In an interview conducted before Lehman Brothers disappeared from the face of the Earth in September 2008 at the height of the financial crisis, Bernstein commented: “Understanding that we do not know the future is such a simple statement, but it’s so important… survival is the only road to riches”.
He went on: “You should try to maximise return only if
losses would threaten your survival and if you have a compelling future need
for the extra gains you might earn.”
That sounds like an argument for keeping well away from
bitcoin but bear with me because what it does, by inference, reveal underneath
the portfolio management advice the fragility of the current financial system.
In a second interview, also before the collapse of Lehman Brothers but after having seen enough to be able to pass judgement on a future that had not fully come into view, Bernstein’s observations are more explicit in regard to the general health of the system.
“It took a very long time to get the memory of the Depression out of business decisions. I think this is going to be the same. The Fed, too, is going to be less decisive and is going to feel that what it should do is less clear.
“One of the things that gave people a sense that they could afford to take risks was the sense that the central bankers more or less know what they are doing. But I don’t think we are going to feel that way going forward…”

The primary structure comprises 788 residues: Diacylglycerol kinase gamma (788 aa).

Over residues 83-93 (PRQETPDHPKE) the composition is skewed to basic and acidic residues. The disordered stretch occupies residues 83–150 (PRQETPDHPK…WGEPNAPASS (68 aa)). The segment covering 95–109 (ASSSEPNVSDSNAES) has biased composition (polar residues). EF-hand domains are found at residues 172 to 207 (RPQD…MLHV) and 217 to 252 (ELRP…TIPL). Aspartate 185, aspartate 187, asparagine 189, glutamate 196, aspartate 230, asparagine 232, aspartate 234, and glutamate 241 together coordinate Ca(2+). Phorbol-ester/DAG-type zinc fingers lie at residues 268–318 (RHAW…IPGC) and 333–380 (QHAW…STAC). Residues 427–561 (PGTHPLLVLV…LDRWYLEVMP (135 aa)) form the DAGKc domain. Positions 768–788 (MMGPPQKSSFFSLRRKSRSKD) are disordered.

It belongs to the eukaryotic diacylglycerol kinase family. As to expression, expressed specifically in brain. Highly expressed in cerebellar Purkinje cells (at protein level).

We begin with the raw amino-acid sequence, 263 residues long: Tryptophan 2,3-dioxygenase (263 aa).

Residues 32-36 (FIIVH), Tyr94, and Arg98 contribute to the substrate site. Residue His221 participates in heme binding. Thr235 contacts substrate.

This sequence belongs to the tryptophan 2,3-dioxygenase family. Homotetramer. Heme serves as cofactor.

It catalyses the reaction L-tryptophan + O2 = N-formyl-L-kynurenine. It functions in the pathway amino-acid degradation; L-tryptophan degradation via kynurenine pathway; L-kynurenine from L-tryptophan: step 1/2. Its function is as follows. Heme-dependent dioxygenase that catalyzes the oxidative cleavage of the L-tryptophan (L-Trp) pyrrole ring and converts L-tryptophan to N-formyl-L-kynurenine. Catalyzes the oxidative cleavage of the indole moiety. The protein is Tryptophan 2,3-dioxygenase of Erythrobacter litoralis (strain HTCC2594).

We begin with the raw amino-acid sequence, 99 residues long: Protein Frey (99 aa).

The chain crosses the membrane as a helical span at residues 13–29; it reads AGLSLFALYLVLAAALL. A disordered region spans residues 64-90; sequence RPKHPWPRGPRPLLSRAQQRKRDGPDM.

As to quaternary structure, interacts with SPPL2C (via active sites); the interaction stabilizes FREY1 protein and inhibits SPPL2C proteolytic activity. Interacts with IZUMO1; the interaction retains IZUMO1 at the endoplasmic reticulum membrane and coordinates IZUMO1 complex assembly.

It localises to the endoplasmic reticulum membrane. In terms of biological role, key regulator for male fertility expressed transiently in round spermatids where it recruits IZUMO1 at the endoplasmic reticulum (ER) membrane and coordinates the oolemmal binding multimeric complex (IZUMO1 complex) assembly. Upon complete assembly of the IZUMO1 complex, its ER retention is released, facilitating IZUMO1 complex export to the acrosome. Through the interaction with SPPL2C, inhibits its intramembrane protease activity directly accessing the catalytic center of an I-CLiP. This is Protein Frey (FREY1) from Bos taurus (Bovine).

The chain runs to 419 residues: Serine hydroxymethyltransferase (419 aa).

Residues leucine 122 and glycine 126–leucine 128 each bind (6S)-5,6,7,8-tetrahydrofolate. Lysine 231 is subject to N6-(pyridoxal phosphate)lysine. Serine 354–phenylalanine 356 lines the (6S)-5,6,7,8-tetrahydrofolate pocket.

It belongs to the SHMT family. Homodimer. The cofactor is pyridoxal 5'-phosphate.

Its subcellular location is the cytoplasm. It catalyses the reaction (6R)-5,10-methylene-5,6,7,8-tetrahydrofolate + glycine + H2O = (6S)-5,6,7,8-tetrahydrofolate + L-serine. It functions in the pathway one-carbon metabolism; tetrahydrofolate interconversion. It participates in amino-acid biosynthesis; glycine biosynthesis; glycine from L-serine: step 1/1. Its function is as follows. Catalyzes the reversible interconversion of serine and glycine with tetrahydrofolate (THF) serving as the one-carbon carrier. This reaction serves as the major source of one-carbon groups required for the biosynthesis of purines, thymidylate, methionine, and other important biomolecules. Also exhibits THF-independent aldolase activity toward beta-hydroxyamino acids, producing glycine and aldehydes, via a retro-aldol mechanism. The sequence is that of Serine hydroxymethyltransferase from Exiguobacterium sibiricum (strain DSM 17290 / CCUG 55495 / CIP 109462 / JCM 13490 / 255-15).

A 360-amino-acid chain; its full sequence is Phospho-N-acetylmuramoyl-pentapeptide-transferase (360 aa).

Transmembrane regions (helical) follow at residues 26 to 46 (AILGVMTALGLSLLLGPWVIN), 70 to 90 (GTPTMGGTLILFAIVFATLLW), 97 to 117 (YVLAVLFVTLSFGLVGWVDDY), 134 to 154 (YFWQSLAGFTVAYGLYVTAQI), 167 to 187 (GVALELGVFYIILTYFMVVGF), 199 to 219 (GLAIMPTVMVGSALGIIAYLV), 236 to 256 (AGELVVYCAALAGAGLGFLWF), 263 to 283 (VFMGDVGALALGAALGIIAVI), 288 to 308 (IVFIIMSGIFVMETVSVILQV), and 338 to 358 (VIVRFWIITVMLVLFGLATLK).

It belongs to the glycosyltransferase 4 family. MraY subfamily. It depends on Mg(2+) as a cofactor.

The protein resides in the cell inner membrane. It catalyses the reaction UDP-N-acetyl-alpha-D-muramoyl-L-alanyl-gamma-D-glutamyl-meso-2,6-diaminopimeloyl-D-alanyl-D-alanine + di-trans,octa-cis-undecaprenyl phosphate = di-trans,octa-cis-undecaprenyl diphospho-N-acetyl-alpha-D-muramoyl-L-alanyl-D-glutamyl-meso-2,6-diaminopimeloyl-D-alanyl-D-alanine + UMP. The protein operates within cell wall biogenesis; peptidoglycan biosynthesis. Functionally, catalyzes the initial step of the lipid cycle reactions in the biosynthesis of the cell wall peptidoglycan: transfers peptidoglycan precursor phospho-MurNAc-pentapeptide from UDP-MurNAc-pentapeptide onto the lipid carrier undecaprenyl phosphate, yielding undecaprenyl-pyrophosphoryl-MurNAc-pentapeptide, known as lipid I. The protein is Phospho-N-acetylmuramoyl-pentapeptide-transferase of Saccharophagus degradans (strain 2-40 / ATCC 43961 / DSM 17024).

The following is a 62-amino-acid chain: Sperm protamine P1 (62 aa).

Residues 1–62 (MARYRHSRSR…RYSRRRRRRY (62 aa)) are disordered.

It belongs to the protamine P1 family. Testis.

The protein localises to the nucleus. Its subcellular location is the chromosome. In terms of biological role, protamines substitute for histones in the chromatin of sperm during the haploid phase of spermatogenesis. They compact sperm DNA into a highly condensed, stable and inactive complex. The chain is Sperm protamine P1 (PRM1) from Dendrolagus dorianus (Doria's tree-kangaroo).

The world into which bitcoin was born – from Gillette and Tampax to crypto
We quote Bernstein at length because he puts into a nutshell
where the economy is at today with stunning prescience. There will be no more
V-shaped recovery. L-shaped is more likely or a flat U, says Bernstein.
This is the world into which bitcoin was borne. Indeed, it
is why it was born. It is not just an economic reaction but a profound social
Paradoxically however, the world in which risks are successfully, for now, mitigated by central bankers may be coming to an end if a global recession appears on the horizon in a year or so. Then we might find those masters of the universe at the Fed and elsewhere have empty medicine bags and nothing to treat the patient.
Authers returns to Capital
Ideas for some advice on what a worried investor should do.
There was a time, in the early 1960s, when two brands were bringing in cash but were nevertheless out-of-favour with investors. They were Gillette and Tampax, companies long since consumed by the Proctor & Gamble.
If you had been a contrarian investor who eschewed following the crowd, you would have done well in the 1960s by investing in those two companies.
That’s what Bernstein-Macaulay did for its clients when Peter Bernstein was working for the family firm in 1961.
These undervalued companies were shunned for two reasons. One, they didn’t pay a dividend and two, being consumer staples they were just not very sexy. In the case of Tampax the stock was just downright embarrassing to talk about because of the ridiculous taboo that was/is menstruation.